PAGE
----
The site of the Tn5 insertion in Pst DC3118 was identified using iPCR performed according to Huang et al. [43]. Single colonies of Pst DC3000 and Pst DC3118 were grown overnight in 4 ml of low-salt LB culture media with appropriate antibiotics (Pst DC3000: Rif 100 µg/ml; Pst DC3118: Rif 100 µg/ml, Km 25 µg/ml). Overnight cultures were centrifuged (5 min at 2000×g) and cell pellets were resuspended in 400 µl of TES lysis solution (50 mM Tris-HCl, pH 7.5, 10 mM NaCl, 10 mM EDTA) supplemented with Sarcosyl (final concentration of 1%) and proteinase K (100 µg/ml). Lysates became clear after 45 min, whereupon 225 µl of ice cold NH4OAc (7.5 M) was added. Genomic DNA was extracted from lysates and purified using a conventional phenol chloroform extraction protocol [44], resuspended in 10 mM Tris-HCl (pH 8.0) and stored at −20°C. One µg of purified genomic DNA was digested using 20 U of restriction enzyme BamHI (New England Biolabs) for 16 h at 37°C and concentrated by ethanol precipitation before self-ligation using T4 DNA ligase (Promega) at 16°C overnight. The ligation product was used as the template for PCR with primers BR/IR0 and BL/IR0 according to manufacturer's directions (PfuUltra II Fusion HS DNA Polymerase, Agilent Technologies) and was isolated by gel electrophoresis (Figure S1). The band was purified using the QIAquick Gel Extraction Kit (Qiagen) and sequenced using the primers IR0 and BL. Amplicon sequencing indicated that the genomic region flanking the Tn5 insertion corresponds to cfa6. We confirmed the Tn5 insertion locus to be in cfa6 by PCR amplification of Pst DC3118 gDNA using Tn5- and cfa6-specific primer sets (Figure S1) and amplicon sequencing. The sequences of primers used here are: IR0 (5′-GCCGAAGAGAACACAGATTTAGC-3′), BL (5′-GGGGACCTTGCACAGATAGC-3′), BR (5′-CATTCCTGTAGCGGATGGAGATC-3′), cfa6F (5′-AGTCATGGACGGACAGGTTC-3′), and cfa6R (5′-CCAAGCTCTACGATTCCGAG-3′).

Callose deposition

Leaves from 4-week-old plants were infiltrated with water or 10 nM flg22 using a needleless syringe. After 24 h, about eight leaves from at least five independent plants were cleared and dehydrated with 100% ethanol. Leaves were fixed in an acetic acid:ethanol (1:3) solution for 2 h, sequentially incubated for 15 min in 75% ethanol, 50% ethanol, and 150 mM phosphate buffer, pH 8.0, and then stained overnight at 4°C in 150 mM phosphate buffer (pH 8.0) containing 0.01% (w/v) aniline blue supplemented with carbinicillin (100 µg/ml). After staining, leaves were mounted in 50% glycerol and examined by UV epifluorescence using an Axio Image M1 microscope (Zeiss). Callose quantification was performed using Image J software.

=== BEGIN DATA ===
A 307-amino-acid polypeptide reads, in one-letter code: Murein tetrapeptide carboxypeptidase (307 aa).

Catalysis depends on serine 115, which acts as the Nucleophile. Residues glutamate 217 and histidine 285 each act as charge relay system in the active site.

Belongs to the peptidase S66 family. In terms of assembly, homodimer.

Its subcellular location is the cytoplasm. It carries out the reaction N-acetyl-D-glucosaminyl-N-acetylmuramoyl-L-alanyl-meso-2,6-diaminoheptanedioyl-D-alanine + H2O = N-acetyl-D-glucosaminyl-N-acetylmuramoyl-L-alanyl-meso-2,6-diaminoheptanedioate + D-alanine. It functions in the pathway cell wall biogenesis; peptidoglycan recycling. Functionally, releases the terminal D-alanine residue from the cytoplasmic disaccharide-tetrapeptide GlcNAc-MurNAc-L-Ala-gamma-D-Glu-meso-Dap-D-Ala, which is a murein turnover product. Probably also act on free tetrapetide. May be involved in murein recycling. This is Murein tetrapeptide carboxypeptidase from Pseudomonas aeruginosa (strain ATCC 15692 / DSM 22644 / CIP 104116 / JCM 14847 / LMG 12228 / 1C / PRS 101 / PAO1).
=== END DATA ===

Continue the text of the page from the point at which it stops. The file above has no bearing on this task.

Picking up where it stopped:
Oxidative burst in Arabidopsis seedlings

Active oxygen species released by seedlings were assayed by H2O2-dependent luminescence of luminol [45]. Two-week-old seedlings were transferred from liquid culture into 96-well plates and incubated overnight in 200 µl H2O supplemented with carbinicillin (100 µg/ml) at room temperature. The next morning, 100 µl H2O containing 20 µM luminol and 1 µg horseradish peroxidase (Sigma) was added and luminescence was measured for 20 min after the addition of the test solutions (100 nM flg22). Luminescence was detected using a Spectra Max L plate reader (Molecular Devices, Sunnyvale, CA). Seedlings were weighed to normalize results.

Quantification of SA by liquid chromatography-tandem mass spectrometry (LC/MS)

Approximately 100–300 mg (fresh weight) of leaf tissues were frozen in liquid nitrogen, ground, and extracted with 1 ml methanol:water (1:1 v/v) containing 0.1% formic acid and 0.1 g L−1 butylated hydroxytoluene (BHT) at 4°C for 24 h. Homogenates were mixed and centrifuged at 12,000×g for 10 min at 4°C. Supernatants were filtered through 0.2 µm PTFE membrane (Millipore, Bedford, MA) and transferred to autosampler vials. Injections of plant extracts (10 µl per injection) were separated on a fused core Ascentis Express C18 column (2.1×50 mm, 2.7 µm; Supelco, Bellefonte, PA) installed in the column heater of an Acquity Ultra Performance Liquid Chromatography (UPLC) system (Waters Corporation, Milford, MA). A gradient of 0.15% aqueous formic acid (solvent A) and methanol (solvent B) was applied in a 5-min program with a mobile phase flow rate of 0.4 ml/minute. The separation consisted of a linear increase from A:B (9:1, v/v) to 100% B. The column, which was maintained at 50°C, was interfaced to a Quattro Premier XE tandem quadrupole mass spectrometer (Waters Corporation, Milford, MA) equipped with electrospray ionization and operated in negative ion mode. The capillary voltage, cone voltage, and extractor voltage were set at 3 kV, 30 V, and 3V, respectively. The flow rates of cone gas and desolvation gas were 100 and 800 L h−1, respectively. The source temperature was 120°C and the desolvation temperature was 350°C. Propyl 4-hydroxybenzoate was added as the internal standard for quantification of SA. Transitions from deprotonated molecules to characteristic product ions were monitored for SA (m/z 137>93) and propyl 4-hydroxybenzoate (179>93). Collision energies and source cone potentials were optimized for each transition using QuanOptimize software. Peak areas were integrated, and the analytes were quantified based on standard curves generated from peak area ratios of analytes related to the corresponding internal standard. Data acquisition and processing were performed using Masslynx 4.1 software (Waters, Milford, MA).